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How Does a Bee Become a Queen?

A bee becomes a queen because of the way they’re raised. They’re fed a special diet of royal jelly and are placed in special brood cells. This is what enables them to become reproductively mature.

Bees are incredibly important to our ecosystem. Hence, a lot of studies and research have been done on the topic.

Queen bees are responsible for all reproduction in a colony. 

But what makes a queen a queen? And how does a bee become a queen?

In this article, we’ll dive deeper into how queen bees are selected, what makes a queen bee a queen, and what happens to queens if they aren’t accepted into the colony.

What Is a Queen Bee?

A queen bee is the only fertile female in any hive. The queen bee is solely responsible for laying eggs and growing the population in a beehive. She’s the only female bee that can lay eggs and is cared for by the other female bees (the worker bees).

Related: The Queen Bee & Her Role in the Hive

What Makes a Queen Bee?

Bees become queens thanks to special treatment by worker bees. A young larva, newly hatched egg, will be placed in queen cells (special brood cells). Then, this larva will be fed a special diet consisting of royal jelly, instead of honey and pollen.

The process of becoming a queen bee is a bit more complicated than just being fed royal jelly though.

When a queen bee dies, gets sick, or leaves the hive, the workers select which of the larvae will become their new queen. 

The selected larvae are then separated from the rest to be placed into queen cells that look different from the cells of other worker bees. These are vertical instead of horizontal.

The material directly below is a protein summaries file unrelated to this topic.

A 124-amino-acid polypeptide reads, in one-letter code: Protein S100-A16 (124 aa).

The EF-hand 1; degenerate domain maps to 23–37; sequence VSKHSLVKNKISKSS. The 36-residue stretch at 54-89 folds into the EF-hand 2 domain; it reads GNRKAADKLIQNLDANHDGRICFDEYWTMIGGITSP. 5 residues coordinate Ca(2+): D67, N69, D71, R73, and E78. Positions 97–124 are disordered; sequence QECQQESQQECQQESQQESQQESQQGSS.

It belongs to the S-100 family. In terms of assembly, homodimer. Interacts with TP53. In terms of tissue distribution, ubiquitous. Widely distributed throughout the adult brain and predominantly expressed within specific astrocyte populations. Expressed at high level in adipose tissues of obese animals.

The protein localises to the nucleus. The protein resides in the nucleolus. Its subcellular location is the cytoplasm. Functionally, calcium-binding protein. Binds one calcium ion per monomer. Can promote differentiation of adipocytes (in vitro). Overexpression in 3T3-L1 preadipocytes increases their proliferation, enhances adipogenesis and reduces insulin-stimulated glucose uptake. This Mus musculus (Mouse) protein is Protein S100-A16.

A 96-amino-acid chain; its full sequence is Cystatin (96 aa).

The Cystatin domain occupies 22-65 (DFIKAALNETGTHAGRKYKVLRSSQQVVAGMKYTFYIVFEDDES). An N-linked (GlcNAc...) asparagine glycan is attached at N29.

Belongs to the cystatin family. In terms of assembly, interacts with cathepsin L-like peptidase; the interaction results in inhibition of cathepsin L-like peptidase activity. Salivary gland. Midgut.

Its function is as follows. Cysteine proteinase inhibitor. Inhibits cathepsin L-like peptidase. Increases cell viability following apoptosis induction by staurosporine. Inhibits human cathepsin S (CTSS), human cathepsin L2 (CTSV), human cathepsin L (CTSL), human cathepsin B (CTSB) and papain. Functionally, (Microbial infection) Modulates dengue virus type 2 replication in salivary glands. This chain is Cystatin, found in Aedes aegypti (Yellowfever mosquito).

The cell walls are also thinner, to make it easier for the queen bee to break out. 

The chosen larvae are fed royal jelly for a few days until they pupate and become queens. This special diet is essentially what develops the reproductive capabilities of queen bees. The lack of honey and pollen, along with added royal jelly, is the key component. [1]

queen bee

Queen Cells

Queen cells are special honeycomb cells used solely for queen brood.

Queen Cells are vertical honeycomb cells, instead of regular horizontal ones. They are wider at the base than at the top and have a small opening at the top. This opening is covered with a cap of beeswax when the queen is placed in the cell.

What Is Royal Jelly?

Royal jelly is a secretion that is produced by nurse bees to feed the queen bee. It is a creamy, yellowish substance that has a high protein content. [2]

Royal jelly contains B-complex vitamins, minerals, antioxidants, and amino acids. It has been found to be beneficial for human health and has been used to treat a variety of ailments.

Royal jelly is not a plant or animal product, but rather a substance that is created in the beehive from glands in worker bees’ heads.

queen bee cup

How Is a Queen Bee Chosen?

Queen bees are chosen when they’re eggs or larvae. This is a random selection, as the bees have no idea about which of the brood will be better or worse queens.

The queen bee is important because she lays all the eggs in the hive. If the queen dies, the workers will create a new queen by selecting an egg and feeding it royal jelly.

While it may seem like an important choice to choose the correct larvae as new queens, bees really have no idea which larvae may be best as queens.

Hence, bees will always place multiple larvae in queen cells. The first queen to emerge from her cell will be the new queen.

There is only one queen per hive, hence the first action a new queen does is to kill the other queen brood. This ensures that she’s the only queen.

Related: How Many Queen Bees Are in a Hive?

young bees inside honeycomb

When Are Queen Bees Replaced?

Queen bees will be replaced when they get old, as their reproduction starts declining or malfunctioning (they may be birthing too many drones).

The queen bee can live for up to five years, but her productivity declines in her last few months of life. When this happens, she’ll be replaced.

Old queen bees will usually be replaced through supersedure. This is a process where the old queen lays eggs into queen cups (queen cells) and will stay in the hive until they hatch.

When the new virgin queen has had her mating flight, she’ll then replace the old queen who’ll either die or fly away.